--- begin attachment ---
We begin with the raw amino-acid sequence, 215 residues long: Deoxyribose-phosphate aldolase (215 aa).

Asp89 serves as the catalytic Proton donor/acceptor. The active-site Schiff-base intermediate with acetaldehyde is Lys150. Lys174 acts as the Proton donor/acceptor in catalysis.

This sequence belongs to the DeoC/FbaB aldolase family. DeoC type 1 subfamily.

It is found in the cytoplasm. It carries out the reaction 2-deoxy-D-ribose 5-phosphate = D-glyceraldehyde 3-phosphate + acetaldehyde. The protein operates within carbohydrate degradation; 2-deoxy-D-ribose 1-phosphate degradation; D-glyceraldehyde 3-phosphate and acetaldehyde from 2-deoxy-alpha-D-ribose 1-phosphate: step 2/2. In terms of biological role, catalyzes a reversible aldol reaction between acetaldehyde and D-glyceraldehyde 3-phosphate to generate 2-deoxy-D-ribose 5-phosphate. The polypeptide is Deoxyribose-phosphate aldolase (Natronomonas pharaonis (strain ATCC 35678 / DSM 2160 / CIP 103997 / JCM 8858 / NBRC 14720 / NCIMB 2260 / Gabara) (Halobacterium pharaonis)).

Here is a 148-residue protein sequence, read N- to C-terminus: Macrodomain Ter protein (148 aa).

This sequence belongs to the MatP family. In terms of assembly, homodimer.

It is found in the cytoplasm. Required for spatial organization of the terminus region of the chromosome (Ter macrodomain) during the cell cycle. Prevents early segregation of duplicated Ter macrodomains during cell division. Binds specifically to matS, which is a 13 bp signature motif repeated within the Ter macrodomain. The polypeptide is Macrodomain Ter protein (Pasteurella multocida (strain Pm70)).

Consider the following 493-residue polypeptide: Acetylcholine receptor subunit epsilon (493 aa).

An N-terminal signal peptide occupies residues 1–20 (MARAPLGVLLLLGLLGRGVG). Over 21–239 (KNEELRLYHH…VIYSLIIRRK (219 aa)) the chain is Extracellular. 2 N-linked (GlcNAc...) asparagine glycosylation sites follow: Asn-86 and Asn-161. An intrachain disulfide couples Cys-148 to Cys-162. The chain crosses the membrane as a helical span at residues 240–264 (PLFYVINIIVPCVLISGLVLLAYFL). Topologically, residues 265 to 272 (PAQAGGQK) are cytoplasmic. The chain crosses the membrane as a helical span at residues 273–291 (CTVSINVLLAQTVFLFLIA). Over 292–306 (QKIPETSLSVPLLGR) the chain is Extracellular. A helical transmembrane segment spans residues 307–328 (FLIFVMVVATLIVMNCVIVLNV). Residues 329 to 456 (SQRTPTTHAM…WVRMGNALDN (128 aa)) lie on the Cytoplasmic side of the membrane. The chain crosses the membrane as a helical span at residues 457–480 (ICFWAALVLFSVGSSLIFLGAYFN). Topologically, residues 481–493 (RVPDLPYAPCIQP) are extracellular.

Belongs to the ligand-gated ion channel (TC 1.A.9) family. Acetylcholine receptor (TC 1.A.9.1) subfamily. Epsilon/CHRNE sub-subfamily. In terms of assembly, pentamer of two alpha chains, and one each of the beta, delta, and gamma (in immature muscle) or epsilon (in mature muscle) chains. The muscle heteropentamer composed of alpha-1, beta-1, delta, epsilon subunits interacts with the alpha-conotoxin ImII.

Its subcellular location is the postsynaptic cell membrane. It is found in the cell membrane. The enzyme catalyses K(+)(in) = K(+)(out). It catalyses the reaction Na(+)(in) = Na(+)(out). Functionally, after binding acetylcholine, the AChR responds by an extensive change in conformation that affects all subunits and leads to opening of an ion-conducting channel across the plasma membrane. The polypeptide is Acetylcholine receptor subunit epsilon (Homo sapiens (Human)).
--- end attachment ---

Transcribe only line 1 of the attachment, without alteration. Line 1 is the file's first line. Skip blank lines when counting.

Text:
We begin with the raw amino-acid sequence, 215 residues long: Deoxyribose-phosphate aldolase (215 aa).